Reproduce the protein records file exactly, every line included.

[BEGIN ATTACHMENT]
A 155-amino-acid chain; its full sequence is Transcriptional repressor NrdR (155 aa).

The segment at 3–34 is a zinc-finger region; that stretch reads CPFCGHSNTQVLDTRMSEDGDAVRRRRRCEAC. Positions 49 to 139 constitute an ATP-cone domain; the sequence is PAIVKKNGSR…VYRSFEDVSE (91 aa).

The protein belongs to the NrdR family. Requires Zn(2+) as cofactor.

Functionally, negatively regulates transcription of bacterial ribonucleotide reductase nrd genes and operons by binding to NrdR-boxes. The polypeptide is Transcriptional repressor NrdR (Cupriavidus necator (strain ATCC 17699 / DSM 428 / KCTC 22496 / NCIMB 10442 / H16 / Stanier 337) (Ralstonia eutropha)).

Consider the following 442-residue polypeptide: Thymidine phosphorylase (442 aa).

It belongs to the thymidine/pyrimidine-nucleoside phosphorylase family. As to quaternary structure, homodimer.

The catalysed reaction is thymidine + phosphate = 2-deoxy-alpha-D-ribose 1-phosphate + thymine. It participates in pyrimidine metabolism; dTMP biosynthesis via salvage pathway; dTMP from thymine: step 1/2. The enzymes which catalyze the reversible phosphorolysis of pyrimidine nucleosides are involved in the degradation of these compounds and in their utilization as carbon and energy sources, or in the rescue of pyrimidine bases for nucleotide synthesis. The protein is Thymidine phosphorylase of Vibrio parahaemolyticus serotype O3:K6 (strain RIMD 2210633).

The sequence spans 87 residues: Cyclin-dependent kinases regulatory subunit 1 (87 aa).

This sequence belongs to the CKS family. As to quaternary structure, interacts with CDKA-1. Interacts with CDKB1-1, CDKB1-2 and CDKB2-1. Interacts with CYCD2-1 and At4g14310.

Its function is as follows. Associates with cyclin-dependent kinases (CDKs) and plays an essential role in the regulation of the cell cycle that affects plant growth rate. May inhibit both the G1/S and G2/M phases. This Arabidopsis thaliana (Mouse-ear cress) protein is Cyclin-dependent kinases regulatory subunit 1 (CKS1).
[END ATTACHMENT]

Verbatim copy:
A 155-amino-acid chain; its full sequence is Transcriptional repressor NrdR (155 aa).

The segment at 3–34 is a zinc-finger region; that stretch reads CPFCGHSNTQVLDTRMSEDGDAVRRRRRCEAC. Positions 49 to 139 constitute an ATP-cone domain; the sequence is PAIVKKNGSR…VYRSFEDVSE (91 aa).

The protein belongs to the NrdR family. Requires Zn(2+) as cofactor.

Functionally, negatively regulates transcription of bacterial ribonucleotide reductase nrd genes and operons by binding to NrdR-boxes. The polypeptide is Transcriptional repressor NrdR (Cupriavidus necator (strain ATCC 17699 / DSM 428 / KCTC 22496 / NCIMB 10442 / H16 / Stanier 337) (Ralstonia eutropha)).

Consider the following 442-residue polypeptide: Thymidine phosphorylase (442 aa).

It belongs to the thymidine/pyrimidine-nucleoside phosphorylase family. As to quaternary structure, homodimer.

The catalysed reaction is thymidine + phosphate = 2-deoxy-alpha-D-ribose 1-phosphate + thymine. It participates in pyrimidine metabolism; dTMP biosynthesis via salvage pathway; dTMP from thymine: step 1/2. The enzymes which catalyze the reversible phosphorolysis of pyrimidine nucleosides are involved in the degradation of these compounds and in their utilization as carbon and energy sources, or in the rescue of pyrimidine bases for nucleotide synthesis. The protein is Thymidine phosphorylase of Vibrio parahaemolyticus serotype O3:K6 (strain RIMD 2210633).

The sequence spans 87 residues: Cyclin-dependent kinases regulatory subunit 1 (87 aa).

This sequence belongs to the CKS family. As to quaternary structure, interacts with CDKA-1. Interacts with CDKB1-1, CDKB1-2 and CDKB2-1. Interacts with CYCD2-1 and At4g14310.

Its function is as follows. Associates with cyclin-dependent kinases (CDKs) and plays an essential role in the regulation of the cell cycle that affects plant growth rate. May inhibit both the G1/S and G2/M phases. This Arabidopsis thaliana (Mouse-ear cress) protein is Cyclin-dependent kinases regulatory subunit 1 (CKS1).